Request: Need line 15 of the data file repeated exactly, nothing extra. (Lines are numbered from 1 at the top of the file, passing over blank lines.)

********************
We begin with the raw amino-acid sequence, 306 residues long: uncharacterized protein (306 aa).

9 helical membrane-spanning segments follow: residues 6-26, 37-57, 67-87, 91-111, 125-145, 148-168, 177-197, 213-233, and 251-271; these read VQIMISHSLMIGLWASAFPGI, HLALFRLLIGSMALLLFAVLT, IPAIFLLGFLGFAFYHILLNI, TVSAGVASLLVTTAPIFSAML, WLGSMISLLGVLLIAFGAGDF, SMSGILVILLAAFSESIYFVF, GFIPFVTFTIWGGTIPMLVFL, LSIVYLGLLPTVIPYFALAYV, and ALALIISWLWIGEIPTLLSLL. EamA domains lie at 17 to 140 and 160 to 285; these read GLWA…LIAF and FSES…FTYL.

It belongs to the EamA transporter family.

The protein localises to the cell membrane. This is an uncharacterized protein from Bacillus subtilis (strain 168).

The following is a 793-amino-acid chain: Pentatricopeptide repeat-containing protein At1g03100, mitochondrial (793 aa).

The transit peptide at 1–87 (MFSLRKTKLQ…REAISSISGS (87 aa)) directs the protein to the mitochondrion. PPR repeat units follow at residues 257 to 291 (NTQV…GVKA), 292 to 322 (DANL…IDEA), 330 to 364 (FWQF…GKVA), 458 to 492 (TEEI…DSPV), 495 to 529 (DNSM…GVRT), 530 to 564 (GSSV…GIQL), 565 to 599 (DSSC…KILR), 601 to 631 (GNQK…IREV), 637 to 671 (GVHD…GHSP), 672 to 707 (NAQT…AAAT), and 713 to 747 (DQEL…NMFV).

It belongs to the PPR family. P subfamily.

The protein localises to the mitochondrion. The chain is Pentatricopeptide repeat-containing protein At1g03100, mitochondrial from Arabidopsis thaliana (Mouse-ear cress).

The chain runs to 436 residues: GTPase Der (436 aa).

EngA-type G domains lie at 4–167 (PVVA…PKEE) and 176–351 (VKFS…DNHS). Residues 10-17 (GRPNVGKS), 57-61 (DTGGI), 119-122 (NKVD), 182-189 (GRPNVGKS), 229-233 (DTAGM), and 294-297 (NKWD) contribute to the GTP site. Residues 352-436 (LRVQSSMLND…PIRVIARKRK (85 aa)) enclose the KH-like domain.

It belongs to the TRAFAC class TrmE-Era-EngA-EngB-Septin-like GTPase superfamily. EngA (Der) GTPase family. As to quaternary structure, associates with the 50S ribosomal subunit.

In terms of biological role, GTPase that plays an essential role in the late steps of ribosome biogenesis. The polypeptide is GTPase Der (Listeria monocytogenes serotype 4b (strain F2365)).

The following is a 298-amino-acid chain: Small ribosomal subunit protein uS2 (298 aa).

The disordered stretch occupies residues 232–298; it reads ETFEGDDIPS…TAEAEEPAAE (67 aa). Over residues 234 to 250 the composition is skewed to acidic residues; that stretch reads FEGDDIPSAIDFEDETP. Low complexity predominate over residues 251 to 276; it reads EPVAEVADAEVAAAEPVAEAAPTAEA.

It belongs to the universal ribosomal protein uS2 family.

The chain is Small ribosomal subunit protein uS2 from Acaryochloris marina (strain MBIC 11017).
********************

It belongs to the universal ribosomal protein uS2 family.